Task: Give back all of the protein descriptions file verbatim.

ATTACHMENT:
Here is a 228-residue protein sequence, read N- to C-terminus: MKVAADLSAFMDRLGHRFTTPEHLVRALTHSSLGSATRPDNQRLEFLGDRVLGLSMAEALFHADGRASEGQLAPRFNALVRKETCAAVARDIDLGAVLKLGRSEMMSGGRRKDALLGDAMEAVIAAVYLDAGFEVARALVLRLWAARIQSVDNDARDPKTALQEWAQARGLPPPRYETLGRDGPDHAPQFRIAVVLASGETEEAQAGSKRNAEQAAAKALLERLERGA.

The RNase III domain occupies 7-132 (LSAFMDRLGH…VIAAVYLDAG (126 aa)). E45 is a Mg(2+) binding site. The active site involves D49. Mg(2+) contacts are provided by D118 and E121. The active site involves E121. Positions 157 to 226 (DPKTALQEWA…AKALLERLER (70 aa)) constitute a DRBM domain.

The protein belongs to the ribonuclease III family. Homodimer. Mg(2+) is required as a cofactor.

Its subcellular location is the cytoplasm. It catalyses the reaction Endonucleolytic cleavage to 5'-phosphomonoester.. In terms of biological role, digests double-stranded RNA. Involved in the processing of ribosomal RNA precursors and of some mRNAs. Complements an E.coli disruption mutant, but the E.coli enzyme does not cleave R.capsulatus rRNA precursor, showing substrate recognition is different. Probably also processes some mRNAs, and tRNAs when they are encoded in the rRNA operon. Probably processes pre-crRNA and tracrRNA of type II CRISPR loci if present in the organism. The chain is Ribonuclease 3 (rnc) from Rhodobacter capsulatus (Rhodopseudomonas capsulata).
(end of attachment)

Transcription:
Here is a 228-residue protein sequence, read N- to C-terminus: MKVAADLSAFMDRLGHRFTTPEHLVRALTHSSLGSATRPDNQRLEFLGDRVLGLSMAEALFHADGRASEGQLAPRFNALVRKETCAAVARDIDLGAVLKLGRSEMMSGGRRKDALLGDAMEAVIAAVYLDAGFEVARALVLRLWAARIQSVDNDARDPKTALQEWAQARGLPPPRYETLGRDGPDHAPQFRIAVVLASGETEEAQAGSKRNAEQAAAKALLERLERGA.

The RNase III domain occupies 7-132 (LSAFMDRLGH…VIAAVYLDAG (126 aa)). E45 is a Mg(2+) binding site. The active site involves D49. Mg(2+) contacts are provided by D118 and E121. The active site involves E121. Positions 157 to 226 (DPKTALQEWA…AKALLERLER (70 aa)) constitute a DRBM domain.

The protein belongs to the ribonuclease III family. Homodimer. Mg(2+) is required as a cofactor.

Its subcellular location is the cytoplasm. It catalyses the reaction Endonucleolytic cleavage to 5'-phosphomonoester.. In terms of biological role, digests double-stranded RNA. Involved in the processing of ribosomal RNA precursors and of some mRNAs. Complements an E.coli disruption mutant, but the E.coli enzyme does not cleave R.capsulatus rRNA precursor, showing substrate recognition is different. Probably also processes some mRNAs, and tRNAs when they are encoded in the rRNA operon. Probably processes pre-crRNA and tracrRNA of type II CRISPR loci if present in the organism. The chain is Ribonuclease 3 (rnc) from Rhodobacter capsulatus (Rhodopseudomonas capsulata).